11
$\begingroup$

Find the value of $\lim_{x\to 0} \dfrac{x^2\sin {\dfrac{1}{x}}}{\sin x}$.

Below I am showing my attempt at the question:

$x^2\sin {\dfrac{1}{x}}\to 0$ as $x\to 0$ since $\sin {\dfrac{1}{x}}$ is bounded in a neighbourhood of $0$ and $x^2\to 0$ as $x\to 0$.

Hence , we have a $\dfrac{0}{0}$ form.

By L'Hospital's Rule ,$\lim_{x\to 0} \dfrac{x^2\sin {\dfrac{1}{x}}}{\sin x}$ reduces to $\dfrac{2x\sin {\dfrac{1}{x}}-\cos{\dfrac{1}{x}}}{\cos x}$ whose limit can't be computed at $x=0$ since $\lim _{x\to 0} \cos{\dfrac{1}{x}}$ does not exist.

How can I evaluate this correctly?

Will the answer be limit does not exist?

Do excuse me if I am unable to post a good question as this is my first question on MSE

$\endgroup$
  • $\begingroup$ Apply L'Hospital's rule onto$$\lim_{x\to0}\frac{x^2}{\sin x}$$or you could simply use$$\lim_{x\to0}x=0,\quad\lim_{x\to0}\frac x{\sin x}=1$$and then squeeze:$$\frac{x^2\sin\frac1x}{\sin x}$$(P.S. I think it's a good question, thanks for including your own efforts, thoughts, etc.) $\endgroup$ – Simply Beautiful Art Dec 27 '17 at 15:19
  • $\begingroup$ @SimplyBeautifulArt;Thank you very much $\endgroup$ – Learnmore Dec 27 '17 at 15:24
  • 4
    $\begingroup$ Incidentally, OP's example shows a subtlety that I'm sure eluded me when I first learned L'Hopital's rule. If f(x)/g(x) has the form 0/0, and if f'(x)/g'(x) approaches a limit, then we can conclude f(x)/g(x) approaches the same limit. However, if f'(x)/g'(x) does not approach a limit, this does not guarantee that f(x)/g(x) also fails to approach a limit. One sometimes informally paraphrases L'Hopital's rule as "f(x)/g(x) has the same limiting behavior as f'(x)/g'(x)" but one needs to be careful with this informal paraphrase. $\endgroup$ – idmercer Dec 27 '17 at 16:02
  • 1
    $\begingroup$ @idmercer: That's indeed the problem with most teaching of the L'Hopital rule, where the teacher either does not know the precise statement or cannot be bothered to get the conditions right, and then students use it as a method to 'reduce' limits, which of course is totally wrong. $\endgroup$ – user21820 Dec 28 '17 at 3:54
13
$\begingroup$

Just observe that $$ \left|x^2\sin {\dfrac{1}{x}}\right|\le x^2 $$ giving, as $x \to 0$, $$ \left|\dfrac{x^2\sin {\dfrac{1}{x}}}{\sin x}\right|\le \frac{x^2}{\left|\sin x\right|}=\left|\frac{x}{\sin x}\right|\times|x|\to 1\times0=0. $$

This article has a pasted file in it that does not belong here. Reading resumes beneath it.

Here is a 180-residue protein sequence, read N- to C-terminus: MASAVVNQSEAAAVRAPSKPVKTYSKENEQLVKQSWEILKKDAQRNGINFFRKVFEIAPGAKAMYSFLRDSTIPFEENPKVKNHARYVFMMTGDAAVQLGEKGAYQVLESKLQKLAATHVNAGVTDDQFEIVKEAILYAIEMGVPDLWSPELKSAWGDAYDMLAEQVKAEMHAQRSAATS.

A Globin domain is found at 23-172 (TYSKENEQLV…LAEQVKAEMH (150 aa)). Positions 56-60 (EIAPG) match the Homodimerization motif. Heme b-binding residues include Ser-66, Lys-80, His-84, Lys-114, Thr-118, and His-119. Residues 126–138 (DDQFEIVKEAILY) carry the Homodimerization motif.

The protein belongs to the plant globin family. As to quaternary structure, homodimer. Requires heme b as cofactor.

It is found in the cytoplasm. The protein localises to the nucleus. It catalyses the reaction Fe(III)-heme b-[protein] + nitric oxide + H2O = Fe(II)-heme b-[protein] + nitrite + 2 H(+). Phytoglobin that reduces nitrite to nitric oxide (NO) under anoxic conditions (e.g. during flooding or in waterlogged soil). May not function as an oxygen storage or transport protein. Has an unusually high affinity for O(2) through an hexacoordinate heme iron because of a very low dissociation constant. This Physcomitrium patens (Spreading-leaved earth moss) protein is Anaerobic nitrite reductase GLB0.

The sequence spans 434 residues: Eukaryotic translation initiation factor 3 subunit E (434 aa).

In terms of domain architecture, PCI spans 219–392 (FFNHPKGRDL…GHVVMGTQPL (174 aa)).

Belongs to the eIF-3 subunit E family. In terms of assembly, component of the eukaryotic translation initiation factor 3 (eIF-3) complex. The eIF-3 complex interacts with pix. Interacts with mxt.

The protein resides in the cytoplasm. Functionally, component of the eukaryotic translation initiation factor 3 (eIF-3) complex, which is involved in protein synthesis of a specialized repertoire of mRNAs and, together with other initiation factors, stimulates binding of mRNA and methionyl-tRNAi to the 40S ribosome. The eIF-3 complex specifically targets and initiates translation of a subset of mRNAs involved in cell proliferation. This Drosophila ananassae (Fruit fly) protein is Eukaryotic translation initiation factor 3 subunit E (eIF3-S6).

$\endgroup$
7
$\begingroup$

Hint:

The required limit can be written as: $$\lim_{x \to 0} \frac{\sin \frac{1}{x}}{\frac{1}{x}} \times \frac{x}{\sin x} = 0 \times 1 =0$$

$\endgroup$
  • $\begingroup$ Thank you very much for making things clear for me! $\endgroup$ – Learnmore Dec 27 '17 at 15:26
1
$\begingroup$

Note that: $$-\frac{x^2}{\sin(x)} \leq \frac{x^2}{\sin x} \sin(\frac{1}{x}) \leq \frac{x^2}{\sin x}$$ So by the squeezing theorem, the limit is $0$.

$\endgroup$
1
$\begingroup$

Bounding the numerator in the way pointed out already $$ |x^2\sin(1/x)|\leq x^2 $$ and Taylor expanding the denominator yields $$ -\frac{x^2}{x+O(x^3)}<\frac{x^2\sin(1/x)}{\sin x}<\frac{x^2}{x+O(x^3)} $$ and you may conclude that the limit is zero by the squeeze theorem.

$\endgroup$
1
$\begingroup$

$$\begin{align}L&=\lim_\limits{x\to0}\dfrac{x^2\sin\dfrac1x}{\sin x}\\&=\lim_\limits{x\to0}\dfrac x{\sin x}\cdot\lim_\limits{x\to0}x\sin\left(\dfrac1x\right)\\&=1\cdot\lim_\limits{x\to0}x\sin\left(\dfrac1x\right)\\\hline\text{We know}\\-1&\le\sin\left(\dfrac1x\right)\le1\\-x&\le x\sin\left(\dfrac1x\right)\le x\\\text{Since}\\\lim_\limits{x\to0}(-x)&=0=\lim_\limits{x\to0}x\\\text{Hence}\\&\lim_\limits{x\to0} x\sin\left(\dfrac1x\right)=0\end{align}$$ Using this result in $L$, we have $L=0$

$\endgroup$

Your Answer

By clicking “Post Your Answer”, you agree to our terms of service, privacy policy and cookie policy

Not the answer you're looking for? Browse other questions tagged or ask your own question.